I never thought I would design an RPG with no ability scores, but I honestly can't wait to play test this one! The further in development I get, the more fun it's shaping up to be! I think it's ok to sacrifice a sacred cow now and then. Maybe even a sacred cow and a half!


A preview of some of the rogue's class abilities, which get more powerful as the player invests in them.

  • Writer's pictureThe Tactical Dungeoneer

OSR as a community and a movement is as heterogeneous as what the 'R' in OSR actually stands for. I'm fond of 'Revival', though 'Renaissance' is often used and is perhaps even more accurate. 'Rules' or 'Retro-clones' can apply but seem specific to games that celebrate old school mechanics or design, for example, treating demi-humans (such as elves) as classes unto themselves, foregoing the notion of a race/class combo. I prefer broader terminology so as to include additional aspects of old school games, such as play style, aesthetic, and table values.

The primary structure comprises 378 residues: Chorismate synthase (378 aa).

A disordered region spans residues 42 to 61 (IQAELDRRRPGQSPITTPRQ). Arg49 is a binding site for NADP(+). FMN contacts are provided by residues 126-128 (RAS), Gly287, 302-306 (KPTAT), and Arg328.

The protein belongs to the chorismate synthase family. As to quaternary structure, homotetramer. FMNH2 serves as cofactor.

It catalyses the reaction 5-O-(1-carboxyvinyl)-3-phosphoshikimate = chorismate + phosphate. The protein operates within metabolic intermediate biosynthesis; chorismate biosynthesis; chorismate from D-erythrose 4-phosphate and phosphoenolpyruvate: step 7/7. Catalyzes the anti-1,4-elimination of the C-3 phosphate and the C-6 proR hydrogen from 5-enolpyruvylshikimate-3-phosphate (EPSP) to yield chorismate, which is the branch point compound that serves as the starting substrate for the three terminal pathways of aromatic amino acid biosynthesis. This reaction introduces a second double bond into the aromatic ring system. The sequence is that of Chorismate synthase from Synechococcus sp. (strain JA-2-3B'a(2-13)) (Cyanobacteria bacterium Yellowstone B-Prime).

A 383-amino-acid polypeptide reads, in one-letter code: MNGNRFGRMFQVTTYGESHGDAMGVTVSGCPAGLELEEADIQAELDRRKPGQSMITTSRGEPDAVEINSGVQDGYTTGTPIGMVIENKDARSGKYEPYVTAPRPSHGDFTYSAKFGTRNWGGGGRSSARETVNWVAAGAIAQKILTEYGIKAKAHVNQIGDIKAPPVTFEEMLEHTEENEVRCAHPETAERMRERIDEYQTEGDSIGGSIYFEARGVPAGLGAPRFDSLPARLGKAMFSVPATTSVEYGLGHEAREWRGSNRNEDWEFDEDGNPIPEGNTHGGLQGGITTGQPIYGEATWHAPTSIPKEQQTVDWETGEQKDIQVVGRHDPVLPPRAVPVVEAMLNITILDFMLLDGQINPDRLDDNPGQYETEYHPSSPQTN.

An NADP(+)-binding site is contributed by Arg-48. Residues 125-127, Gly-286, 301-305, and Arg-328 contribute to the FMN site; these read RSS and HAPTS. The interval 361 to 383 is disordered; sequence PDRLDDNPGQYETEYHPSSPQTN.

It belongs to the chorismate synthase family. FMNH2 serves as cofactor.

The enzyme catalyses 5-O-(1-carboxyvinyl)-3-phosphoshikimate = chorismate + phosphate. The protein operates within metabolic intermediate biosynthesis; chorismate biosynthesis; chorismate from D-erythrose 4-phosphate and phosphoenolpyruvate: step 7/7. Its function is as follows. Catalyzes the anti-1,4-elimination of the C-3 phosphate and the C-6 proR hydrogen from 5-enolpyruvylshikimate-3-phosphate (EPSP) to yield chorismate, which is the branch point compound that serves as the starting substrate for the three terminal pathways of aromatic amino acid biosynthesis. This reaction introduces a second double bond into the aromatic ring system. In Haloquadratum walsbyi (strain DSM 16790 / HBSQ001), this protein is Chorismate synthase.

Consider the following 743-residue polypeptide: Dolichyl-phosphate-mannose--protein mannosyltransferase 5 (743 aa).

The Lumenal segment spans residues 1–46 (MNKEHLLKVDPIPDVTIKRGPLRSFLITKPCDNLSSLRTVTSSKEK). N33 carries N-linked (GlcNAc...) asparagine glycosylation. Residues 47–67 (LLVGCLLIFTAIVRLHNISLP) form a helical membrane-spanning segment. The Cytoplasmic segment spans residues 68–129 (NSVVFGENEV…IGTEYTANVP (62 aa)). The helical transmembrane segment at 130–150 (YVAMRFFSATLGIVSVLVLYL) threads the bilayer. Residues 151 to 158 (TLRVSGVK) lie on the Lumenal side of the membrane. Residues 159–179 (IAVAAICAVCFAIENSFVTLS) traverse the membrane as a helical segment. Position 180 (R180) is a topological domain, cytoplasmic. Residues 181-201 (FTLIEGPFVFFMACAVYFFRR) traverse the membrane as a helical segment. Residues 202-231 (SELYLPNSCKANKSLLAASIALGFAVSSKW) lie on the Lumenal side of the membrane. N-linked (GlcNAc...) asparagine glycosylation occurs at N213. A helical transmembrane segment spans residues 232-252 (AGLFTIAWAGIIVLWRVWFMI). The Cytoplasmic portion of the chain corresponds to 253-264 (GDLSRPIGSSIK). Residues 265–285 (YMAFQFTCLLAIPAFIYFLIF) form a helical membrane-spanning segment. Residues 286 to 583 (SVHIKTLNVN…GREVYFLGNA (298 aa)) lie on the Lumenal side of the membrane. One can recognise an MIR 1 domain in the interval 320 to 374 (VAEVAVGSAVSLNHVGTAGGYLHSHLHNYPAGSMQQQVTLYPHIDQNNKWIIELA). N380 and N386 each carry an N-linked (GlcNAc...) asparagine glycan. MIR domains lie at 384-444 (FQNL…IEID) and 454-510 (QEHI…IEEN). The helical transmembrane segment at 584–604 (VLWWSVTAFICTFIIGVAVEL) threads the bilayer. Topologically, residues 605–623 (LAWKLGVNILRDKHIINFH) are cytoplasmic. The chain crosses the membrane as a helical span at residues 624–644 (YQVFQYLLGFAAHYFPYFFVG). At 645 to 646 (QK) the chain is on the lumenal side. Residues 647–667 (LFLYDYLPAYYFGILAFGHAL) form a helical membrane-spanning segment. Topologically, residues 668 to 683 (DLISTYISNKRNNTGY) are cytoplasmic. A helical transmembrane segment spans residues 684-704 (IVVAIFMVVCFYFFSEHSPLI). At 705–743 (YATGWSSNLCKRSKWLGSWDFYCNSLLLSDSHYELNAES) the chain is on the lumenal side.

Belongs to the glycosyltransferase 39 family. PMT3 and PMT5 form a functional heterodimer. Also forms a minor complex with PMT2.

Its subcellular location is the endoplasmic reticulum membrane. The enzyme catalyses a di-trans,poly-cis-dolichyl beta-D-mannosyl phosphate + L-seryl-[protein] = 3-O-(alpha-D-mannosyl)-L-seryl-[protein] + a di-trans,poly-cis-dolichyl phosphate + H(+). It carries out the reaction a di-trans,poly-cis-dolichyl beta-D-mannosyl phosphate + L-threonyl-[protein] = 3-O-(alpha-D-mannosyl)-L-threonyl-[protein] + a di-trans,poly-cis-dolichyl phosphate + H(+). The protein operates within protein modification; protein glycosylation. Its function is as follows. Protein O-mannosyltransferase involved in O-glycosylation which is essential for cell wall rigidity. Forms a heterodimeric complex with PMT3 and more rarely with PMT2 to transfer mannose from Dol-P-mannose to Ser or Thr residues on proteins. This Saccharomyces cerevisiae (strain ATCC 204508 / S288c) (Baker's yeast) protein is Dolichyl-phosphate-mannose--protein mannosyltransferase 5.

Unique to OSR, I experience a flurry of wonder and anticipation that parallels the first time I saw Larry Elmore's red dragon on the Red Box of old. I'm the kind of gamer that can take pleasure in the mere reading of an RPG system and consequently own many that I've never played, if primarily because my friends are unsympathetic to my pleas and want to stick to systems they know!

Larry Elmore's cover art for the Dungeons and Dragons Basic Set (1983 Frank Mentzer revision)

Larry Elmore's cover art for the Dungeons and Dragons Basic Set (1983 Frank Mentzer revision), known as the Red Box.